A Guide to State Succession in International Investment Law provides a comprehensive analysis of State succession issues arising in the context of international investment law. The author examines whether a successor State is bound by the investment treaties and State contracts which the predecessor State had signed with other States and foreign investors before the date of succession. Actors who are called upon to apply rules of State succession in investment arbitration cases will find this book a valuable source of practical guidance with strong theoretical foundations.
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International investment law is one of the most dynamic fields of international law, and yet it has been criticised for failing to strike a fair balance between private and public interests. In this valuable contribution to the current debate, Valentina Vadi examines the merits and pitfalls of arbitral tribunals’ use of the concepts of proportionality and reasonableness to review the compatibility of a state’s regulatory actions with its obligations under international investment law.
Edited by Stephan W. Schill, Christian J. Tams and Rainer Hofmann
Historiographical approaches in international investment law scholarship are becoming ever more important. This insightful book combines perspectives from a range of expert international law scholars who explore ways in which using a broad variety of methods in historical research can lead to a better understanding of international investment law.
The Promises and Limitations of the New Financial Economy
Roger M. Barker and Iris H.-Y. Chiu
Shareholder engagement with publicly listed companies is often seen as a key means to monitor corporate malpractices. In this book, the authors examine the corporate governance roles of key institutional investors in UK corporate equity, including pension funds, insurance companies, collective investment funds, hedge and private equity funds and sovereign wealth funds. They argue that institutions’ corporate governance roles are an instrument ultimately shaped by private interests and market forces, as well as law and regulatory obligations, and that policy-makers should not readily make assumptions regarding their effectiveness, or their alignment with public interest or social good.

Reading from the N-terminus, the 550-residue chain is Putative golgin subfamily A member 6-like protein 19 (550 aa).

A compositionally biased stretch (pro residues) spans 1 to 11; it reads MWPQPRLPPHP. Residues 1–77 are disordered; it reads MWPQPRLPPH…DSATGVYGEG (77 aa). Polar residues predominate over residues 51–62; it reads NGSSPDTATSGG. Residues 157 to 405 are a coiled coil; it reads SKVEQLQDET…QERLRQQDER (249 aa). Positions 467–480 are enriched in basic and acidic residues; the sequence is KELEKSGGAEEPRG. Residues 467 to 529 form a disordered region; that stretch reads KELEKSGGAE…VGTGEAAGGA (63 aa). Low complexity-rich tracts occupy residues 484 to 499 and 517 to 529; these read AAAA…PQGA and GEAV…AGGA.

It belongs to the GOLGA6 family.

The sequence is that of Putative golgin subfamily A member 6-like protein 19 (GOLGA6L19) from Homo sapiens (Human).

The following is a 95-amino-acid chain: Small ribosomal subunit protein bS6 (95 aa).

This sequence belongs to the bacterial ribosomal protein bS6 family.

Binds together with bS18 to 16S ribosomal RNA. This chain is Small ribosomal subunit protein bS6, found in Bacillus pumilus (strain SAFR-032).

The Evolution of Australian Policy on Trade and Investment
Andrew D. Mitchell, Elizabeth Sheargold and Tania Voon
Regulatory Autonomy in International Economic Law provides the first extensive legal analysis of Australia’s trade and investment treaties in the context of their impact on national regulatory autonomy. This thought-provoking study offers compelling lessons for not only Australia but also countries around the globe in relation to pressing current problems, including the uncertain future of the World Trade Organization and widespread concerns about the legitimacy of investor–State dispute settlement.
International Economic Law Perspectives
Edited by Celine Tan and Julio Faundez
Examining the law, regulation and governance of natural resources, this timely work addresses the conflicts and contradictions arising at the intersection between international economic law, sustainable development and other areas of international law, most notably human rights law and environmental law. Bringing together a collection of legal and policy expertise from a range of academic and practitioner perspectives, this book will appeal to scholars of law, political science, international relations, political economy and development studies.
Edited by Christian J. Tams, Stephan W. Schill and Rainer Hofmann
This book explores whether investment law should protect against such regulatory measures, including where these have the support of multilateral institutions. It considers where the line should be drawn between legitimate regulation and undue interference with investor rights and, equally importantly, who draws it.
Andrew D. Mitchell, David Heaton and Caroline Henckels
Central to this book is an analysis of the obligation upon states to ensure non-discrimination in the form of adherence to the principles of national treatment and most-favoured nation treatment. These are critical principles for both international trade law and international investment law, yet the case-law in both fields reveals significant inconsistencies regarding key elements of non-discrimination. Tribunals have invoked ‘regulatory purpose’ to assist in identifying relevant discrimination, but have done so without offering a definition of regulatory purpose and in significantly differing ways. This book explains these inconsistencies and offers a new definition of regulatory purpose.
The Regionalisation of Laws and Policy on Foreign Investment
Julien Chaisse and Sufian Jusoh
The International Investment regime is one of the fastest growing areas of international economic law which increasingly rely on large membership investment treaties such as the ASEAN comprehensive Investment Agreement. This book comprehensively examines the role of this specific agreement and situates it in the wider trend towards the regionalisation of laws and policy on foreign investment.
In this discerning book, David Collins provides an eloquent analysis of performance requirements and investment incentives as vital tools of economic policy. Adopting a consciously broad definition of both instruments, this work provokes a constructively critical assessment of their existing treatment under international economic law.